By David B. Mandell, J.D., MBA
As a physician, you work too hard and trained too long not to consider tax planning a priority. That is, of course, unless you like spending 40 to 50 percent of your time working for the IRS and your state. Still, if you’re like most physicians, you doneven dedicate one day per month to see how you could reduce your tax liability. The purpose of this article is to show you five ways to save taxes on income, and possibly motivate you to spend that day on planning now, before the end of the year. Let’s examine them now.
Get Deductions for Risk Management and Asset Protection Planning. Closely Held Insurance Companies (CICs) are great for medical practices looking to make annual tax-deductible contributions of $80,000 to $175,000 for asset protection and risk management programs. The CICs we are discussing here are very small insurance companies that primarily will insure your practice. These companies enjoy extremely beneficial tax treatment (made even better by a 2004 law signed by President Bush), allowing the physician owners an opportunity to build tax-favored wealth, as opposed to giving profits up to insurance companies. You can use a CIC to insure all, or portions of, your practice’s significant risks, such as medical malpractice liability protection, medical malpractice “defense only” policies, sexual harassment, wrongful termination, HCFA audits, worker’s compensation, etc.
Asset-Protect Your Practice’s Most Valuable Asset and Reduce Taxes. As a physician, you are likely very aware of the malpractice liability crisis presently surrounding the practice of medicine. What you may not realize is that a large judgment against any of your partners will likely threaten all of your practice’s accounts receivable. Typically, this is a medical practice’s most valuable asset.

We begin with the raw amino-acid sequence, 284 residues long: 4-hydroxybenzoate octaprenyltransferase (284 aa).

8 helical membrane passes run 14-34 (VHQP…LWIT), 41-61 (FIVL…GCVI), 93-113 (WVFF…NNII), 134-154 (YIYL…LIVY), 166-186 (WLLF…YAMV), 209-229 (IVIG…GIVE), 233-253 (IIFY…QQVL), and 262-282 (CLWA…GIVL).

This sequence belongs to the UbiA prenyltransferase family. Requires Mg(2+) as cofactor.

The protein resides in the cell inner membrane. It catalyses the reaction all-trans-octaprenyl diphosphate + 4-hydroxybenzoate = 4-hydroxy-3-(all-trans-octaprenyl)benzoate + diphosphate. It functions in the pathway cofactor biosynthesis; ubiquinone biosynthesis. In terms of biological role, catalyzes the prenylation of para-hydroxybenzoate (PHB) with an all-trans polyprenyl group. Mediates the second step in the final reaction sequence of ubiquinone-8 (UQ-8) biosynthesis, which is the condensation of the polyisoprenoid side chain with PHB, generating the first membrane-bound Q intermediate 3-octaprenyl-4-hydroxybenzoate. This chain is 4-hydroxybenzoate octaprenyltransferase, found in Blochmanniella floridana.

For this reason, many physicians have implemented a strategy for asset-protecting their receivables. While the details of the options go beyond the scope of this article, it should be mentioned here that at least two of these strategies (financing and enhanced factoring) may allow the practice to reduce its income tax burden as well, because of deductions generated by the strategy. Thus, if asset protection is a concern of yours, in addition to tax reduction, we recommend that you investigate your practice’s options in this area.
Use Non-Qualified & Non-Traditional Benefit Plans (NQBPs & NTBPs). Most of you have likely heard of traditional “tax qualified” plans. They go by the names of “pension,” profit-sharing plan,” “Keogh,” or “401(k)” and tens of millions of people participate in such plans each year. Because they are tax-qualified, these plans are generally 100 percent deductible and have strict rules as to how much you can put in, which employees must be able to participate, and when you can get the money out.
On the other hand, NQBPs and NTBPs have fewer restrictions on how much can be contributed, who can participate, and have no penalties for early or late withdrawal. Unlike qualified plans, very few people participate in NQBPs and NTBPs because they do not know their employer offers them or they have not created one for their own practice. This is a terrible wasted opportunity, as NQBPs and NTBPs can provide tremendous tax and retirement benefits, while allowing maximal flexibility, as well.